Mr. Edison and the six wise men whom he had invited had comfortable chairs, and at first discussed only the kinetograph, pretending that the fight was nothing to them. But as the battle went on they left those chairs, and their scientific manners vanished. Mr. Edison tossed his long locks out of his eyes and imitated every movement of the fighters. Sometimes he dashed his forehead forward as Mr. Leonard reached for Mr. Cushing's ear, and sometimes he twitched his mouth to one side as Mr. Leonard ducked to avoid Cushing's vengeance. All the six wise men did the same, and their excitement was proper and natural. The result of this kinetographic battle showed that a rest of seven minutes between one-minute rounds was a great and glorious idea. Instead of being only six rounds, it was six fights of one-minute each.
The seven minutes between rounds enabled the heroic gladiators to recover their breath and start to work each time fresh and nimble as though nothing had happened. The ignorant should not despise the six fights because they only lasted a minute. Whoever has fought knows that one minute is a long time to keep at it.
Until the kinetoscope is in working order the true story of this night will not be known, for Mr. Edison and the six wise men were too excited to remember just what happened, and the accounts of the two fighters vary. Mr. Leonard, whose ward in Brooklyn is considered as valuable as that of Mr. Schleren, said only this: "I hit him when I liked and where I liked. I'd hit him oftener, only Mr. Edison treated me right, and I didn't want to be too quick for his machine."
"I generally hit 'im in the face, because I felt sorry for his family and thought I would select the only place that couldn't be disfigured. It's lucky the rounds lasted only a minute, for while I tried to spare him, of course I couldn't keep all my strength in."
Mr. Cushing, who has no paddock coat, but whose language is as simple and direct as that of Robinson Cruesoe, said that in his opinion fighting in front of a photographing machine was no fight at all.”
"I've got so in the habit of being tin-typed at Coney Island," he said, "that I felt as if I ought to keep a pleasant expression all the time. Once or twice while I was trying to get that expression on I went into a trance and Mike hit me, but he is not very strong. His tailor in Williamsburg charges him $3 extra for padding his shoulders, and that's what enables him to get a backer. But he's not muscular enough to fold towels in a Turkish bath."
The six fights of one minute each were full of movement but free from gore. When they were done the six wise men decided that Mr. Leonard had won the fight, but there was no knock out. It is only fair to Mr. Cushing to remark that before the judgment was given to Mr. Leonard he had put on his paddock coat with the velvet cuffs. Mr. Cushing, whose mind runs largely to persiflage, accepted his humble remuneration and said only this:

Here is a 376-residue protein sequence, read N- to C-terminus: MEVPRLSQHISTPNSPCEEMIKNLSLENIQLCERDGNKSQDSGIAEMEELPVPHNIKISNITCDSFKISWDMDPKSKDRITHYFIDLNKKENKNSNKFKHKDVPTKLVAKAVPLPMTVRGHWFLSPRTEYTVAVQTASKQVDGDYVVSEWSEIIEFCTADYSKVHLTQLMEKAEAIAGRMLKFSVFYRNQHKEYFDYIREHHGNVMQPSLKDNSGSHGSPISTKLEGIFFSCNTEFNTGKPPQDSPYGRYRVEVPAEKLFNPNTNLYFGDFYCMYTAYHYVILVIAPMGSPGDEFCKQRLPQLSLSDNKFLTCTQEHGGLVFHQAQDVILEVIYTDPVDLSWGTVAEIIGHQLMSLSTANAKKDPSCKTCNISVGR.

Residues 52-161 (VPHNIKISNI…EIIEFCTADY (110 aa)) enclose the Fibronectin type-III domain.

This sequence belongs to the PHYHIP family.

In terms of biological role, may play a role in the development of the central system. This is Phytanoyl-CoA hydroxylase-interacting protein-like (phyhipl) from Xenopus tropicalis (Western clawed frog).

"Mike had this job put up, and I've no doubt the photograph machine was fixed, but if it takes pictures like they say, everybody that looks at it will think it's a statue of me with my fist in the pit of Mike's stomach.
"Say, Mike had his stage name in red painted on the pit of his shirt. You can put it down that he'll need a nail brush to wash that name off his stomach. I bel I hit it often enough to print it there. I took it as my mark."
Mr. Leonard and Mr. Cushing went back to Brooklyn together.

New York World, Saturday 16 June 1894, 1.


Mr Andrew Holland, one of the official reporters of the Canadian Senate at Ottawa, arrived in Sydney yesterday by the Miowera.
About the fight that took place at the Orange Laboratory ? At the first fight that took place there Edison was present himself. The kinetograph, which is the machine invented by Edison for photographing moving objects, was arranged to run for one minute, and the pugilists, Leonard and Cushing, were to fight one-minute rounds. Leonard knocked Cushing out in the sixth round, and the whole fight was faithfully recorded by the kinetograph. A rumour got out about the affair, and an effort was made to indict Edison before the grand jury for carrying on a prize fight under pretence of scientific experiment. However, that came to nothing, and an arrangement was then made with Corbett for a series of six rounds with Courtney, which finally came off. There was nothing brutal about the fight, because they used soft gloves. Alle the same, a tremendous "rumpus" was made by the press, and another effort was made to indict Edison. It failed, but the fight was the last thing of the kind that was allowed to take place at the laboratory. As a scientific experiment it was successful, however. They  had arranged to take the fight for the championship between Corbett and Fitzsimmons, and had constructed special apparatus fot the purpose, but the action of the authorities at Arkansas prevented the fight from coming off. Arrangements have now been made to take the fight for the champion-ship at El Paso, Texas, between Fitzsimmons and Maher."

The Sydney Morning Herald, Sydney, mardi 21 janvier 1896, p. 6.

4 États-Unis, West Orange, Black Maria


>17/06/1894 États-UnisSan Francisco Peter Bacigalupi The Leonard-Cushing Fight